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Lawrence Justinian (Italian: Lorenzo Giustiniani, 1 July 1381 – 8 January 1456) is venerated as a saint by the Catholic Church. He was a canon regular who was appointed as a bishop and became the first Patriarch of Venice.


Lawrence Justinian
San Rocco (Venice) - Statue of Saint Lawrence Giustiniani.jpg
Statue of Saint Lawrence Justinian in San Rocco, Venice
Patriarch; Archbishop; Confessor
BornJuly 1, 1381[1]
Venice, Republic of Venice
DiedJanuary 8, 1456(1456-01-08) (aged 74)
Venice, Republic of Venice
Venerated inCatholic Church
Beatified1524, Rome, Papal States by Pope Clement VII
Canonized16 October 1690, Rome, Papal States by Pope Alexander VIII
Major shrineBasilica of San Pietro di Castello
Castello, Venice, Italy
  • Archbishop's attire
  • Crozier
PatronagePatriarchy of Venice


Lawrence Justinian was a member of the well-known Giustiniani family, which includes several saints. The piety of his mother seems to have served as an inspiration for his own spirituality, as he chose of a life of prayer and service. In 1404, after he had been ordained a deacon, at the suggestion of an uncle who was a priest, he joined a community of canons regular following a monastic form of life on the island of San Giorgio in Alga.[2] He was admired by his fellows for his poverty, mortification, and fervency of prayer. Two years after his ordination to the Catholic priesthood in 1407, the community accepted the Rule of St. Augustine. He was chosen to be the first prior of the community.[3]

Lawrence promoted the Constitutions which he been established for the Canons of St. George, which was embraced by other communities of Canons in the region and shortly thereafter he became the Prior General of a Congregation. He was so zealous in spreading it that he was looked upon as if he were the actual founder of the Order.

In 1433, Pope Eugene IV, one of the founders of the Monastery of San Giorgio,[4] named Gustiniani as the Bishop of Castello. He found a diocese in shambles and his administration was marked by considerable growth and reform. In 1451, Pope Nicholas V united the Diocese of Castello with the Patriarchate of Grado, and the seat of the patriarchate was moved to Venice, making Giustiniani the first Patriarch of Venice, a post that he held for over four years.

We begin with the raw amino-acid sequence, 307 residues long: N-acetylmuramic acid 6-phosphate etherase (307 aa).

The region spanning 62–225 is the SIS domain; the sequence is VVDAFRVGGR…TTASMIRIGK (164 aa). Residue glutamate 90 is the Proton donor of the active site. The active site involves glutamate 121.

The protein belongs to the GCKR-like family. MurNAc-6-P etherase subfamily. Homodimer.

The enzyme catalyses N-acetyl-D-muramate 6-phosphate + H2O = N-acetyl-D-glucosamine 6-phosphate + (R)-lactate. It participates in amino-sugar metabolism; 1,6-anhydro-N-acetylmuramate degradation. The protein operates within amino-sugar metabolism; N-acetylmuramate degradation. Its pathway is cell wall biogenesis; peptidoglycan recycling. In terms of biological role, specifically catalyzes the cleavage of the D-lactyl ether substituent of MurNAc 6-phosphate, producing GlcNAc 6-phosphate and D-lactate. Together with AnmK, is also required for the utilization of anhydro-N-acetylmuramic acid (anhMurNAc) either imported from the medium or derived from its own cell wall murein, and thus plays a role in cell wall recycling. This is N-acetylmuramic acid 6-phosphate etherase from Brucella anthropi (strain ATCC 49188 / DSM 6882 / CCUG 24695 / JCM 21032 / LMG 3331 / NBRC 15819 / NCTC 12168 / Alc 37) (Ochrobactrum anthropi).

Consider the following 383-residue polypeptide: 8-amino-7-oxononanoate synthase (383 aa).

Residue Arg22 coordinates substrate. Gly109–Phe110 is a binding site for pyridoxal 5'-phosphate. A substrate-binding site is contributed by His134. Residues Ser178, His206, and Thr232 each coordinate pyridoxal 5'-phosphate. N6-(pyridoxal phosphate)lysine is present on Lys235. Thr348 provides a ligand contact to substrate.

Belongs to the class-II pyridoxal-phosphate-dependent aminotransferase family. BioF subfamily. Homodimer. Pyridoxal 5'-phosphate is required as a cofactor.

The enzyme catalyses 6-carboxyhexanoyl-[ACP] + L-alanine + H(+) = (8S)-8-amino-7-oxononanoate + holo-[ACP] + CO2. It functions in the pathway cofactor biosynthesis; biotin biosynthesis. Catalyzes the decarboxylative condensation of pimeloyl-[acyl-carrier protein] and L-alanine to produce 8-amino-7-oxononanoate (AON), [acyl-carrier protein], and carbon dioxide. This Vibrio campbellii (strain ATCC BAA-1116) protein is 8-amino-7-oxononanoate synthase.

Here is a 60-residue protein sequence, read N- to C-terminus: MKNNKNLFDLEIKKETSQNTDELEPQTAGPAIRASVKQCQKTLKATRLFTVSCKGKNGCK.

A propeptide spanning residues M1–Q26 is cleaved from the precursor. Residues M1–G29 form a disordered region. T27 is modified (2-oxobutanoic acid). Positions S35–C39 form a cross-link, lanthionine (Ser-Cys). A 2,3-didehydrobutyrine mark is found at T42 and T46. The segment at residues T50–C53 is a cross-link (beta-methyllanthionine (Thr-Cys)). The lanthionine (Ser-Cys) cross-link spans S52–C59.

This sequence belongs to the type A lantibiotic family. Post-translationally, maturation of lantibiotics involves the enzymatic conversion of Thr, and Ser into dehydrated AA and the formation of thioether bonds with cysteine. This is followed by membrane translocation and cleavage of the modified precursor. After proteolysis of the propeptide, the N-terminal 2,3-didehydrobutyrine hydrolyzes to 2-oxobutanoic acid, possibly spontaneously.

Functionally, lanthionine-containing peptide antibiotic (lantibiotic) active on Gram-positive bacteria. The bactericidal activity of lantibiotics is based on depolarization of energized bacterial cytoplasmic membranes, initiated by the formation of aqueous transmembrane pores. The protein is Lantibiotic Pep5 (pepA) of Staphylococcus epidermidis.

It was during Lawrence's rule that Constantinople fell to Muslim forces. Due to their centuries of close trading partnerships with Byzantine Empire, the people of Venice were in panic as to their future. He took a leading role in helping the Republic to deal with the crisis, working with the Senate to help chart its future, as well as with the clergy and people to calm them.[2]


He died on January 8, 1456, and was canonized by Pope Alexander VIII (1689–1691). His works, consisting of sermons, letters and ascetic treatises, have been frequently reprinted.

Pope Innocent XII (1691–1700) inserted his feast day in the General Roman Calendar for celebration on 5 September, the anniversary of his elevation to the episcopate. Because of the saint's limited importance worldwide, his liturgical celebration is no longer included in the General Roman Calendar,[5] and his feast was moved to 8 January, the day of his death.[6]

See alsoEdit


  1. ^ Saint of the Day, September 5 Retrieved 2012-02-29.
  2. ^ a b "San Lorenzo Giustiniani". Santi e beati (in Italian). Retrieved 19 January 2013.
  3. ^ "Saints of the Canons Regular". Confederation of Canons Regular of St. Augustine. Retrieved 19 January 2013.
  4. ^ "Congregations and Houses". Augustinian canons. Retrieved 16 February 2013.
  5. ^ Calendarium Romanum, Libreria Editrice Vaticana (1969), p. 137
  6. ^ Martyrologium Romanum, Libreria Editrice Vaticana (2001), ISBN 88-209-7210-7

External linksEdit

  This article incorporates text from a publication now in the public domainHerbermann, Charles, ed. (1913). "article name needed". Catholic Encyclopedia. New York: Robert Appleton.